Taguspark is installed in the municipality of Oeiras, located in the metropolitan area of Lisbon, and has a total area of 3,500,000 m2, in which there are 110 companies operating in various market segments. The municipality of Oeiras has a population of 172,120 and is located in a region with a population of 2,819,433. Taguspark -Parque de Ciência e Tecnologia is a project that brings together companies and public and private institutions, has no specific vocation, and is focused on information technology, telecommunications, electronics industry, materials, production, energy, environment, biotechnology and fine chemicals.

Thus, the Taguspark was established as the result of public policy regarding science and technology of the Portuguese government, which was legally allocated large amounts of public funds. Although the park has favorable infrastructure and specialized services for an innovation environment, we faced various difficulties in recent years keeping the park as a reference, considering that there were already approximately 160 companies, which has fallen to 110. Thus, the managing body of the park has performed actions to complete the Taguspark consolidation phase through investments in infrastructure and services, creating conditions that favor cooperation between companies and institutions.

Therefore, “the challenge of this management was clearly to give a new direction to the Taguspark because from 2008 to 2010, there was a very strong misalignment, and the management lost the sense of a science and technology park” (Interview: Taguspark’s chairman). Thus, actions are concentrated in “[...] the incubator restructuring, [...] the construction of a central square [...] and a student residence to bring life to the park [...]”, as in Silicon Valley, “[...] there are community centers, bars, restaurants, and people interacting and exchanging information” (Interview: Taguspark’s chairman). This aspect has been observed by companies, as in the following comment of one respondent: “This building for the incubator already existed, but they remodeled everything for the incubator” (Interview: company’s CEO).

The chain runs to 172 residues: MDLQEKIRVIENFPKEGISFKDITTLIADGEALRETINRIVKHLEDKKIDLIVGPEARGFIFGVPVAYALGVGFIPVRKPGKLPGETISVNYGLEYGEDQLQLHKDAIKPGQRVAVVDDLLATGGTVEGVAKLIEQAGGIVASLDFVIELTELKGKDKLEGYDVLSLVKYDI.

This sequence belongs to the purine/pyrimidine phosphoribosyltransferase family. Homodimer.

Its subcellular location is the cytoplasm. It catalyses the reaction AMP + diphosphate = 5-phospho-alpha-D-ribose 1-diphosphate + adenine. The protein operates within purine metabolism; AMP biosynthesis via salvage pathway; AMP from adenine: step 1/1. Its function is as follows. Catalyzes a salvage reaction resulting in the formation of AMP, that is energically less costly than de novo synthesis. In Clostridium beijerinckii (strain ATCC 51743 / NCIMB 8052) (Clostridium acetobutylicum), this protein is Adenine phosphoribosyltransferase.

The park’s governance is held by the company Tagusparque -Sociedade de Promoção e Desenvolvimento do Parque de Ciência e Tecnologia da Área de Lisboa SA, which was created to institutionalize the science and technology park. “The adopted legal model is a corporation, with the participation of shareholders with interests in regional development and science and technology [...]” (Interview: municipal director economy and innovation).

Thus, park’s governance is carried out “in an autonomous manner and under the responsibility of the respective management bodies that are accountable to their shareholders and stakeholders” (Interview: FCT’s President). “The current management took over in 2010 and decided to draw up a strategic plan with actions to make the Taguspark a reference park, [...] the plan was presented to the shareholders at an Extraordinary General Meeting” (Interview: chairman of Taguspark).

The Taguspark governance structure is based on the standards of corporations, which have a management and control system composed of several governance bodies. Thus, “the adopted model is distinguished from a simple industrial park because of the ability to engage in a significant aspect of creation and scientific and technological diffusion” (Interview: municipal director economy and innovation).